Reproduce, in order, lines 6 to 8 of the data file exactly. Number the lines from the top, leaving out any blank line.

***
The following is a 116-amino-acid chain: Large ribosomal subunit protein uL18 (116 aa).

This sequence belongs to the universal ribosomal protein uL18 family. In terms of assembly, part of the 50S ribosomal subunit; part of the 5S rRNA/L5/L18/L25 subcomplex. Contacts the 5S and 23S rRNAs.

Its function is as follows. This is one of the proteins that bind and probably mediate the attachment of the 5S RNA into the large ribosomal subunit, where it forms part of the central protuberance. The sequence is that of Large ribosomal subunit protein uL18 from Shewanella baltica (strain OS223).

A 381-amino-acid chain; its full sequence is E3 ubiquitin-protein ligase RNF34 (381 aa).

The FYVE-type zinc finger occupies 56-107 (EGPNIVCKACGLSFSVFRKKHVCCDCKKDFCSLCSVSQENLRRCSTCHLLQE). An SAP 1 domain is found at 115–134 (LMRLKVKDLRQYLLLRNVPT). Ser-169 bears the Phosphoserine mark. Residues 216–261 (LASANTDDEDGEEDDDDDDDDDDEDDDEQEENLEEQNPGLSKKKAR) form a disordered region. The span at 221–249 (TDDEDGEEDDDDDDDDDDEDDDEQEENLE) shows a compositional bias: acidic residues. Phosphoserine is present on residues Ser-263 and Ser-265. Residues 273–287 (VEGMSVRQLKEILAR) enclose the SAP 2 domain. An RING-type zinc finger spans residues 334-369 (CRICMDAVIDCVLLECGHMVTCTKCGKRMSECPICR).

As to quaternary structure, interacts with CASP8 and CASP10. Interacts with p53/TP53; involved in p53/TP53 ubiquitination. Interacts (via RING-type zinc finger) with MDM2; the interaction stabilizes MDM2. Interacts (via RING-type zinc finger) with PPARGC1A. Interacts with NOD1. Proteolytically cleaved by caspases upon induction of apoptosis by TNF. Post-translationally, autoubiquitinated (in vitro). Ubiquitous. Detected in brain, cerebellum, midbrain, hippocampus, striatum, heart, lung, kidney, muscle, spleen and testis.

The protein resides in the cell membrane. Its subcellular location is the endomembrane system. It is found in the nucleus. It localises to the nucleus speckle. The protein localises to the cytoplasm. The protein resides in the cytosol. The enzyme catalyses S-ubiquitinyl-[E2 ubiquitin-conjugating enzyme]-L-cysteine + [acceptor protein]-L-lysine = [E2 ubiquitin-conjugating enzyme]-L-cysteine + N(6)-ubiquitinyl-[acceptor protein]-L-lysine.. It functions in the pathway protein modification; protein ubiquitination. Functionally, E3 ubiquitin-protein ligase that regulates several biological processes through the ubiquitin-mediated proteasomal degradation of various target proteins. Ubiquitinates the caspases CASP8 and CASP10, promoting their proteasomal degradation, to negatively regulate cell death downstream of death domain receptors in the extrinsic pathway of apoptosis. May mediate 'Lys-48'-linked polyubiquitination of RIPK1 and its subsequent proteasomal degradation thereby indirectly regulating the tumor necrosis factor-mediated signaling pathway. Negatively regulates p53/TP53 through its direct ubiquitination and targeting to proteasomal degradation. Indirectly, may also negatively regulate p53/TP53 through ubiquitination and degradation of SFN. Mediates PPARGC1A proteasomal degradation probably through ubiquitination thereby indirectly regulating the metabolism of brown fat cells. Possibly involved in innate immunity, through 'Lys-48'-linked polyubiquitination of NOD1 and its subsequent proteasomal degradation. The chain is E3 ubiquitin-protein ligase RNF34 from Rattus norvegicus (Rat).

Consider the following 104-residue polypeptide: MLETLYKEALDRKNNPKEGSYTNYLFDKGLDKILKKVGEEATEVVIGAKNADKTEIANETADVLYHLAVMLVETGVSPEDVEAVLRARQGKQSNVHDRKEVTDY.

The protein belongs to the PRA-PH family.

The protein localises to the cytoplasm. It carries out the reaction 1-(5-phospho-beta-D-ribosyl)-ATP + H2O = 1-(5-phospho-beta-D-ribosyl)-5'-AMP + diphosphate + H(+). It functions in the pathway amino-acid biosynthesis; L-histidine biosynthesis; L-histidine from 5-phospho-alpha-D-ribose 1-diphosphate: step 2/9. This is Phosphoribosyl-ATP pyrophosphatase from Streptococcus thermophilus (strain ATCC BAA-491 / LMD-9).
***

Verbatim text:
As to quaternary structure, interacts with CASP8 and CASP10. Interacts with p53/TP53; involved in p53/TP53 ubiquitination. Interacts (via RING-type zinc finger) with MDM2; the interaction stabilizes MDM2. Interacts (via RING-type zinc finger) with PPARGC1A. Interacts with NOD1. Proteolytically cleaved by caspases upon induction of apoptosis by TNF. Post-translationally, autoubiquitinated (in vitro). Ubiquitous. Detected in brain, cerebellum, midbrain, hippocampus, striatum, heart, lung, kidney, muscle, spleen and testis.

The protein resides in the cell membrane. Its subcellular location is the endomembrane system. It is found in the nucleus. It localises to the nucleus speckle. The protein localises to the cytoplasm. The protein resides in the cytosol. The enzyme catalyses S-ubiquitinyl-[E2 ubiquitin-conjugating enzyme]-L-cysteine + [acceptor protein]-L-lysine = [E2 ubiquitin-conjugating enzyme]-L-cysteine + N(6)-ubiquitinyl-[acceptor protein]-L-lysine.. It functions in the pathway protein modification; protein ubiquitination. Functionally, E3 ubiquitin-protein ligase that regulates several biological processes through the ubiquitin-mediated proteasomal degradation of various target proteins. Ubiquitinates the caspases CASP8 and CASP10, promoting their proteasomal degradation, to negatively regulate cell death downstream of death domain receptors in the extrinsic pathway of apoptosis. May mediate 'Lys-48'-linked polyubiquitination of RIPK1 and its subsequent proteasomal degradation thereby indirectly regulating the tumor necrosis factor-mediated signaling pathway. Negatively regulates p53/TP53 through its direct ubiquitination and targeting to proteasomal degradation. Indirectly, may also negatively regulate p53/TP53 through ubiquitination and degradation of SFN. Mediates PPARGC1A proteasomal degradation probably through ubiquitination thereby indirectly regulating the metabolism of brown fat cells. Possibly involved in innate immunity, through 'Lys-48'-linked polyubiquitination of NOD1 and its subsequent proteasomal degradation. The chain is E3 ubiquitin-protein ligase RNF34 from Rattus norvegicus (Rat).

Consider the following 104-residue polypeptide: MLETLYKEALDRKNNPKEGSYTNYLFDKGLDKILKKVGEEATEVVIGAKNADKTEIANETADVLYHLAVMLVETGVSPEDVEAVLRARQGKQSNVHDRKEVTDY.